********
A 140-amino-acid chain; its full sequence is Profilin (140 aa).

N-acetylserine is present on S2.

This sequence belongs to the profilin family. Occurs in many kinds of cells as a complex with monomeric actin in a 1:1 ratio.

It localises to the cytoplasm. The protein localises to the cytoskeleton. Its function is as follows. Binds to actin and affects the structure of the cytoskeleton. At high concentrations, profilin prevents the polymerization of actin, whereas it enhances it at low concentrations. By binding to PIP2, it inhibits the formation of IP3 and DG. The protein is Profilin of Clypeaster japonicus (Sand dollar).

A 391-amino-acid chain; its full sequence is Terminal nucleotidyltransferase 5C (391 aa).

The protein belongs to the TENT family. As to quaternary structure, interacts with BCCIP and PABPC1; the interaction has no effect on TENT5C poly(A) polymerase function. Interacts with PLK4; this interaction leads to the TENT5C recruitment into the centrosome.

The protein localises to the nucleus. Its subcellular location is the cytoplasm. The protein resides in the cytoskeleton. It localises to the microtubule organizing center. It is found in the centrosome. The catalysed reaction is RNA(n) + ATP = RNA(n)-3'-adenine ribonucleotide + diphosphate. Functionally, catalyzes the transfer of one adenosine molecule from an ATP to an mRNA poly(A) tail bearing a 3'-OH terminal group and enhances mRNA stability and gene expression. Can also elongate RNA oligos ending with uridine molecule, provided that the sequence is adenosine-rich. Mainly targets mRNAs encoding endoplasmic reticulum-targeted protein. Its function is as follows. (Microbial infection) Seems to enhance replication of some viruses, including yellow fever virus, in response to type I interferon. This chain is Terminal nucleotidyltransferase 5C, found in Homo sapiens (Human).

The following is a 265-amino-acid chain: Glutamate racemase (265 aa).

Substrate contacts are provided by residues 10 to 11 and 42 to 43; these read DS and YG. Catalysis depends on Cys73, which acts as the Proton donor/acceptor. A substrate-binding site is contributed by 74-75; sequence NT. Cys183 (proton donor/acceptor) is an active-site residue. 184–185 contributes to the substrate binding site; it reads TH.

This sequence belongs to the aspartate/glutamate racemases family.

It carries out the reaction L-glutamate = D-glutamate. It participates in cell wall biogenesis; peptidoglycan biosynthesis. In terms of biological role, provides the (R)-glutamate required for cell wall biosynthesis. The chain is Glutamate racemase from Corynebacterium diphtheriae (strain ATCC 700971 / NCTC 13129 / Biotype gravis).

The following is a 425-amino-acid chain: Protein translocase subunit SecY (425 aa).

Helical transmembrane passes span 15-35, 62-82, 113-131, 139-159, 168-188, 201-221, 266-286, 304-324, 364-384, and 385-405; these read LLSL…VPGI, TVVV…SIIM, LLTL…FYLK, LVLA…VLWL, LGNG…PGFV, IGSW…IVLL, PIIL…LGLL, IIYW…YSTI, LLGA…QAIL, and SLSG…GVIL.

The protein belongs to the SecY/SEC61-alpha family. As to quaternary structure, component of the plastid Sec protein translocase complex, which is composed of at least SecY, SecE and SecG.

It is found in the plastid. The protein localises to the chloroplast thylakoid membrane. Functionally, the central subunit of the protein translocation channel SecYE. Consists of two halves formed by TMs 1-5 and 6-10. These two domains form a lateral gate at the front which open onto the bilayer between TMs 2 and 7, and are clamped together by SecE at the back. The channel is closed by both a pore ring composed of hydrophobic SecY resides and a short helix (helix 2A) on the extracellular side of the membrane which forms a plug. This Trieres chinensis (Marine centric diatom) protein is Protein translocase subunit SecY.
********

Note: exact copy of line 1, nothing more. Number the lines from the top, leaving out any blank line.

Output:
A 140-amino-acid chain; its full sequence is Profilin (140 aa).